by Daniel Hathaway
Fresh air was blowing into Friday evening’s chamber music concert by Credo faculty, even if the Oberlin Conservatory’s Clonick Hall — being the recording studio that it is — has no windows to open. Departing from the usual concert format, where pieces are played in some kind of curated sequence from beginning to end, concert designers Lee Joiner and Steuart Pincombe took works by Henry Purcell, John Dowland, Benjamin Britten, and Ralph Vaughan Williams. and rearranged their movements into a kind of musical crazy-quilt.
Violinists Michael Davis, Lee Joiner and Kangwon Kim, violists Matthew Michelic, Michael Sabatka and Kathy Steely, and cellists Steuart Pincombe and Anne Williams, were deployed in an oval in the center of the space with a grand piano at one end and a continuo organ at the other (both played by James Howsmon). The players were surrounded on two sides by the large audience, mostly comprised of Credo students who are in residence this month at Oberlin.
Dowland was the Alpha and Omega in this program. His lute songs “If my complaints could passions move” and “Where sinne sore wounding” began and ended the hour-long concert, which bore the title, “Lachrymae.” In between, various combinations of players performed Dowland’s “Flow my tears,” Britten’s Lachrymae (Reflections on a song of Dowland) and the first movement of his second string quartet, Vaughan Williams’s Phantasy Quintet, and Purcell’s Sonata in g, No. 5 (Ten Sonatas in Four parts) in what seemed like a random order.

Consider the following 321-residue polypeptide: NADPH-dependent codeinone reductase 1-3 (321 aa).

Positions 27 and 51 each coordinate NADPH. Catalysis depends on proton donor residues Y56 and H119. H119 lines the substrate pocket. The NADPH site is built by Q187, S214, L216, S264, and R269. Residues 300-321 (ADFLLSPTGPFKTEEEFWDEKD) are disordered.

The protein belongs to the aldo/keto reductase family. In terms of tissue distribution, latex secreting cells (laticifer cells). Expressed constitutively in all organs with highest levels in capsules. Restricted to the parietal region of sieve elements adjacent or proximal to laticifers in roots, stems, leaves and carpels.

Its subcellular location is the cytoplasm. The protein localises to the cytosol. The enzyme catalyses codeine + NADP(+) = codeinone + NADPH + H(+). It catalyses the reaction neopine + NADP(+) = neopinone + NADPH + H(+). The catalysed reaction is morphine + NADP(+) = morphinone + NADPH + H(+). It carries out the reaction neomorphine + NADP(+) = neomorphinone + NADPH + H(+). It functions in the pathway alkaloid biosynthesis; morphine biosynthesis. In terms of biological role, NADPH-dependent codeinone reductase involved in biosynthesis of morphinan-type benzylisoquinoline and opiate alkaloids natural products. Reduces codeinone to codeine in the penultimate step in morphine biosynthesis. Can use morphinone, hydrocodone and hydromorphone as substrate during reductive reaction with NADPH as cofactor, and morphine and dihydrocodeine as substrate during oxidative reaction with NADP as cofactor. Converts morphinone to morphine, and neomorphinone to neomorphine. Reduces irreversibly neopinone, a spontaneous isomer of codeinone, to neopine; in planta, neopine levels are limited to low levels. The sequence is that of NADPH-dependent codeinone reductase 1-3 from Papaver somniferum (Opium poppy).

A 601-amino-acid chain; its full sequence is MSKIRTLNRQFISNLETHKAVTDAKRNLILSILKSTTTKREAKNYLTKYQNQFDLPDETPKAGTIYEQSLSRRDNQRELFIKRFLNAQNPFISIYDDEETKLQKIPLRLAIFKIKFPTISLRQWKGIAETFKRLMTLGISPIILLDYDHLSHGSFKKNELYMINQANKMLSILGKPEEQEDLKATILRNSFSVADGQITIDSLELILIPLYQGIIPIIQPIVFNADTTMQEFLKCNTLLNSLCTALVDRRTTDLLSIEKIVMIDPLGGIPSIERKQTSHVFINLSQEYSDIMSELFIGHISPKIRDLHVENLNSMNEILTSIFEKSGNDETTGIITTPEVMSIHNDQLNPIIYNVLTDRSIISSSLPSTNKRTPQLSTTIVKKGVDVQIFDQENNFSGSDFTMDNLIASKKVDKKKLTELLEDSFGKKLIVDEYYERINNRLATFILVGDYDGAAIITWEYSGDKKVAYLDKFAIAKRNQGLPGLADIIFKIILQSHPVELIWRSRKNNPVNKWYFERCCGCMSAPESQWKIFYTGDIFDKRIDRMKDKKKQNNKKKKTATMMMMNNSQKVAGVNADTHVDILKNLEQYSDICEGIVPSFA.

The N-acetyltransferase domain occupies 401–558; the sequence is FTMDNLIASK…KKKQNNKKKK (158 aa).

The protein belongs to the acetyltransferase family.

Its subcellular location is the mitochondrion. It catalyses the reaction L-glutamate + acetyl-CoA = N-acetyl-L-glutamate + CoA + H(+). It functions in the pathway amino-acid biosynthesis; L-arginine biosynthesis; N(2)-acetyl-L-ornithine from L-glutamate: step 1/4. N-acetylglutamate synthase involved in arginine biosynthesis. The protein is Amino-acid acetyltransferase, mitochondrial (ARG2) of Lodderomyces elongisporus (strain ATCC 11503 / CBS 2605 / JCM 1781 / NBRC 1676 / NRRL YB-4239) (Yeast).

Pincombe suggested that the whole experience would lead listeners to contemplate what made English music sound English. He also noted that a whole minute of silence would mark the center point of the program, to be followed by Purcell’s Fantasia Upon One Note. That piece that would initiate what he called a “Christocentric line” leading upward to the end of the concert. And he requested that there be no applause during the performance.
If that approach to programming sounds a bit strange, indeed it was. More of a meditative exercise than a concert, the progression of movements (Dowland to Britten (Lachrymae) to Vaughan Williams, to Purcell, to Britten (Quartet) etc.) suggested the possibility of discerning mystical relationships between them — but those connections proved elusive. What worked least well was the fragmentizing of Britten’s Lachrymae. As he did later in his Nocturnal, Britten had already taken Dowland’s songs apart in his own way, atomizing their musical content in a set of variations before finally presenting the theme whole and intact at the end.
Whatever you thought about the surgical procedures, the performances by the Credo faculty players were tight, assured and masterful. The close juxtaposition of different musical styles could have led to dicey transitions, but the performers dug right into each new movement as though the order of things really did make sense. Some highlights included the rarely-performed Vaughan Williams quintet, and the collision between Britten’s Lachrymae and Purcell’s pieces, so different yet so similar in their acerbic details, though separated by centuries.
Alas for that central minute of silence! It was interrupted by some latecomers who shuffled in looking for seats and were probably puzzled to find performers and audience engaged in some serious navel-gazing. Then a dropped cell phone added a new category of tech distraction to the modern concert experience.
Published on ClevelandClassical.com July 14, 2015.
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